Humanitarian considerations provoked some British administrators and Indian reformers to recognize and attempt to abolish this obnoxious custom. The earliest attempts to eradicate were made in Kathiawar and Kutch by Alexander walker, chief resident of Baroda as early as 1808. Penalties were imposed .An ‘infanticide fund ’ was created to defray marriage expenses. A scheme of awarding parents of girls with cash was initiated. But there was no official policy against it. The special Act of 1870 drafted by John Strachey for prevention of female infanticide was enforced on 17th April,1871.It provided for increased surveillance, restrictions on marriage expenses, monitoring of pregnant women by village authorities, meticulous registration of births and inquests if the child died within a week etc. Periodic census was mandatory. Local government was vested with legal powers to enforce the measures and disobedience of any provision was punishable by Six months imprisonment and a fine of Rs 1000 or both .It made midwives, chowkidars, patwaris, dais and a range of village officials and functionaries responsible and they were directed to discourage abetting of the crime. Thus this law made the whole community liable. As such incidences of killing generally had a social sanction. It was an effective instrument in curbing the practice .But by 1906 the Act was withdrawn as the crime was deemed to have been eliminated thus making it unnecessary by the local governments in some provinces .This ended the British initiative against female infanticide. It has taken decades before the matter has come into the limelight again necessitating special laws. But, in general, laws have minimal effect for dealing with problems that have social sanction. It is only a wide social movement that changes the status of women in society and does away with dowry that can effectively put an end to infanticide and foeticide. Today laws exist against amniosynthisis and dowry — yet both are rampant.

Laws and loopholes

It was only after a prolonged and systematic campaign against sex determination and sex pre-selection which were growing at an alarming rate by women’s groups and forums formed for this purpose especially in Bombay that the Maharashtra government was pressurised into passing a law, the first of its kind on this issue, in India. It enacted a law called Maharastra Regulation of Prenatal Diagnostic Technique Act,1988 which was passed on 10th May,1988. It banned the use of medical techniques for the determination of the sex of the foetus, banned advertisements relating to the facilities of sex-determination, but allowed the regulated use of techniques approved and licensed genetic counseling centres ,clinics and laboratories. This Act was repealed by the Prenatal Diagnostic Techniques (Regulation and Prevention of Misuse)Act,1994 which was passed on 20th September1994 applicable to whole of India except the state of Jammu&Kashmir.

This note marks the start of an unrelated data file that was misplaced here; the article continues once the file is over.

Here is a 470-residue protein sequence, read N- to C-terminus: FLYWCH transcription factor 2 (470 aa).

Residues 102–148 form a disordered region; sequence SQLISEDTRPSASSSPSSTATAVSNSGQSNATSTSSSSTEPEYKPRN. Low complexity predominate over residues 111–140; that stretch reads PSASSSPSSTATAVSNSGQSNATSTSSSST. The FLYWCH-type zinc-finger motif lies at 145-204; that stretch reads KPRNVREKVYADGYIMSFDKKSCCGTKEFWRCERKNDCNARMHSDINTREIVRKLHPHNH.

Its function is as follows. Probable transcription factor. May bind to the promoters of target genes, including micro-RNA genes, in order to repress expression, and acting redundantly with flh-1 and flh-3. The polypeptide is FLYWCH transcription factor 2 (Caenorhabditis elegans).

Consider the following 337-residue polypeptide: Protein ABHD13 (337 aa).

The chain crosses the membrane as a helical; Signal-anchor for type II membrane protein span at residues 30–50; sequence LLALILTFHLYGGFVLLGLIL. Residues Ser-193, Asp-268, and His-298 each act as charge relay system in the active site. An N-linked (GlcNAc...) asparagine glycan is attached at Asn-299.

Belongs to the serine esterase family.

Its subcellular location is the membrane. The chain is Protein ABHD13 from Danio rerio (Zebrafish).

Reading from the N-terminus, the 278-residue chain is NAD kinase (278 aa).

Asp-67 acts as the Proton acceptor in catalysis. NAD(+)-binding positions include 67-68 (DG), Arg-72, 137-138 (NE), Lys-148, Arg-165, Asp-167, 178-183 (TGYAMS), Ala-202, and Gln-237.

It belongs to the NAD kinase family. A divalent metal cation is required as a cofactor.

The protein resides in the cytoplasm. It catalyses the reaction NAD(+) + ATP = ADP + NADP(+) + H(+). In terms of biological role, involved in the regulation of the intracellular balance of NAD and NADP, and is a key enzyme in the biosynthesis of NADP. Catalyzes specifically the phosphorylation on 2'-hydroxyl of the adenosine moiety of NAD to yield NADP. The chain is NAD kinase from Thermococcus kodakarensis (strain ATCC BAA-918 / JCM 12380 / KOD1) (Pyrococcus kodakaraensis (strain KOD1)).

Other laws that existed prior to this and pertaining to the issue were the relevant sections from Sec 312 to Sec 316 of the Indian Penal Code (IPC) which hold the practice of sex determination by Amniocentesis followed by abortion in case of female child as not only illegal but a criminal offence, punishable with imprisonment and fine. Also in the Medical Termination of Pregnancy (MTP) Act,1971.Under this Act, all abortions carried out not only require the consent of women and any abortion after 20 weeks is illegal. There are other conditions such as risk to the life of pregnant women, injury to her physical or mental wellbeing , substantial risk to the physical or mental wellbeing of the child etc to allow an abortion by registered Gynaecologists and Obstetricians. Thus Amniocentesis is also an offence under the MTP Act as it is generally carried out in the 16th week of pregnancy. After which the entire process, culture and tests etc normally takes another 6 to 8 weeks based on which the decision to abort if it is a female is made. It thereby violates the MTP Act which stipulates that abortions have to be carried out within 20 weeks.